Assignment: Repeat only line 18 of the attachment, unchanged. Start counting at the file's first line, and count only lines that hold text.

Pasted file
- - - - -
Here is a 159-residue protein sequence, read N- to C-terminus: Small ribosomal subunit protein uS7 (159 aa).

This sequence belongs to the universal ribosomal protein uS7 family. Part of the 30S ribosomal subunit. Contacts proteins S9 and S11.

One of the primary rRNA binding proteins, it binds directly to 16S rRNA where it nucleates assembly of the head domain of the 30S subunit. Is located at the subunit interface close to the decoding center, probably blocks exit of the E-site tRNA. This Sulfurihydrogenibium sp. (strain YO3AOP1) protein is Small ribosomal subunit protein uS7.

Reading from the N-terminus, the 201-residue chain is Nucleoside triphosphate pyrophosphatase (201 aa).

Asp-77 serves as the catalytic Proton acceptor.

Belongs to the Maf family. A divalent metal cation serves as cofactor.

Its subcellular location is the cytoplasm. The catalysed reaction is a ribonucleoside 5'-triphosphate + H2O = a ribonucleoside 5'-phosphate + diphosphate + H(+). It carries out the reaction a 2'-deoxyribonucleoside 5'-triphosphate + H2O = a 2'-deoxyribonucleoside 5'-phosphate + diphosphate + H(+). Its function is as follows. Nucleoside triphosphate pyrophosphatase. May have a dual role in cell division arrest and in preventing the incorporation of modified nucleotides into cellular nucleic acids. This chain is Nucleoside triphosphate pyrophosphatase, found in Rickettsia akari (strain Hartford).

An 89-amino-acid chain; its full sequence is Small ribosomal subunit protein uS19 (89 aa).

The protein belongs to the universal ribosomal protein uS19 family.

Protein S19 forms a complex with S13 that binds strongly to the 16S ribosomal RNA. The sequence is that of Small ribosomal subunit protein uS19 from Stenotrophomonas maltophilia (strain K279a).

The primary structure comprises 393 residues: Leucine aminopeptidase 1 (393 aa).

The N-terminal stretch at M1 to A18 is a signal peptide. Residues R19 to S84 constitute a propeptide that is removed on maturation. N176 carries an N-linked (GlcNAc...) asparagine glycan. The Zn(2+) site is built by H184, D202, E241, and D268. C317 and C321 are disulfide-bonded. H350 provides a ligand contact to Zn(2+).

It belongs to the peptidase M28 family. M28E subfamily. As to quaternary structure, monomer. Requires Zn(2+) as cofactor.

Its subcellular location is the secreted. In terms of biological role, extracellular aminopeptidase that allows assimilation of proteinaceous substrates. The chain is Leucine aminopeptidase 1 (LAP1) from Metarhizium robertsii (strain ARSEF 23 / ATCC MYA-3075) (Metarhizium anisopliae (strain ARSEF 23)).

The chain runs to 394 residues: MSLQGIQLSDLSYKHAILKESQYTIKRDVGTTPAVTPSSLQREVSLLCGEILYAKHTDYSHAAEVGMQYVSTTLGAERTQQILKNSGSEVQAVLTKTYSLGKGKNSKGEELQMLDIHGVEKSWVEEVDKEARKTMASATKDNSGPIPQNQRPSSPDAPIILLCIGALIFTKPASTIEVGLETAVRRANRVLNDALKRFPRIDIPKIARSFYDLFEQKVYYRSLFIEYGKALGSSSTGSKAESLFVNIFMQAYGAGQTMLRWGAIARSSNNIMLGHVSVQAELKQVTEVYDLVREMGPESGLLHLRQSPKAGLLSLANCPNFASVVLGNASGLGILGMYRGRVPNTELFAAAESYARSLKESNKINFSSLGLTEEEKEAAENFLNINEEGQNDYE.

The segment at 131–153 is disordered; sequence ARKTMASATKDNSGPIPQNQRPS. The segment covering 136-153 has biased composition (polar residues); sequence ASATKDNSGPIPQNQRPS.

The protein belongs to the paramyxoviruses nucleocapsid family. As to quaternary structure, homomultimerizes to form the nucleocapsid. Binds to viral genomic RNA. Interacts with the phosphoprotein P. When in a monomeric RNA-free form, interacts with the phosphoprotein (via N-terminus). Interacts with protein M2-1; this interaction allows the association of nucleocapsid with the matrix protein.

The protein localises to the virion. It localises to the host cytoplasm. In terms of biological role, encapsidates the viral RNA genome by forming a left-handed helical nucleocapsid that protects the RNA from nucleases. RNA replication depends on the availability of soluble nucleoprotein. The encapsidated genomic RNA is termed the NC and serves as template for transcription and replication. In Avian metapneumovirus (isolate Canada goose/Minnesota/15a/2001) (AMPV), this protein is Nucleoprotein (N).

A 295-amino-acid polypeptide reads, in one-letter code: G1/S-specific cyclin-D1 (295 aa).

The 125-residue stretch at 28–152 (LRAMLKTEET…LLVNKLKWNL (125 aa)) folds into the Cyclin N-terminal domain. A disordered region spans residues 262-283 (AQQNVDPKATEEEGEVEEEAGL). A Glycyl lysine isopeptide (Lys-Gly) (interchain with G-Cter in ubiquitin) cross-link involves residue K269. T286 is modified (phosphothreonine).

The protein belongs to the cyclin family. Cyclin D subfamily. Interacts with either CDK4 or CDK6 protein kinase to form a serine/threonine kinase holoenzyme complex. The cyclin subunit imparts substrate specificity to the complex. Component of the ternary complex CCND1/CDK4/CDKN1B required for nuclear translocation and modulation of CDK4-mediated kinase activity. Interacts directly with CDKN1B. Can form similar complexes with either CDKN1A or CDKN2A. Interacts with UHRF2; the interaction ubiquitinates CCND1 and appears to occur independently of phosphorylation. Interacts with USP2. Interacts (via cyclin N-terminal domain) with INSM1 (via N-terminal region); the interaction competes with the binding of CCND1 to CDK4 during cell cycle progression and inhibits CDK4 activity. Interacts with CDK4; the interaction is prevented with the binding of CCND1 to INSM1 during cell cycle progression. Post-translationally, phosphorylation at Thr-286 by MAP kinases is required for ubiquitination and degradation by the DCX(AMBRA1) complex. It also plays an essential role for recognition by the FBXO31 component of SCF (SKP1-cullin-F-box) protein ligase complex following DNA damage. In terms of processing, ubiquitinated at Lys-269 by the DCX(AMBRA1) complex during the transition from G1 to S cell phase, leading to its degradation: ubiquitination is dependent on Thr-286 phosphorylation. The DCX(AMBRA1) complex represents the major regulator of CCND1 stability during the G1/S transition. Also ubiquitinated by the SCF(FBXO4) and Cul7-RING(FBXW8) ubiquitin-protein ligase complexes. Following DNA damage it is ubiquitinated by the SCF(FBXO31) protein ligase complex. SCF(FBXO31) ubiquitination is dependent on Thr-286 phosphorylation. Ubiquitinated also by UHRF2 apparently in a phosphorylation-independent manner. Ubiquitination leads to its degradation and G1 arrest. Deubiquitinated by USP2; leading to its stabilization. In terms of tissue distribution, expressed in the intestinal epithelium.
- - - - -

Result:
The protein localises to the virion. It localises to the host cytoplasm. In terms of biological role, encapsidates the viral RNA genome by forming a left-handed helical nucleocapsid that protects the RNA from nucleases. RNA replication depends on the availability of soluble nucleoprotein. The encapsidated genomic RNA is termed the NC and serves as template for transcription and replication. In Avian metapneumovirus (isolate Canada goose/Minnesota/15a/2001) (AMPV), this protein is Nucleoprotein (N).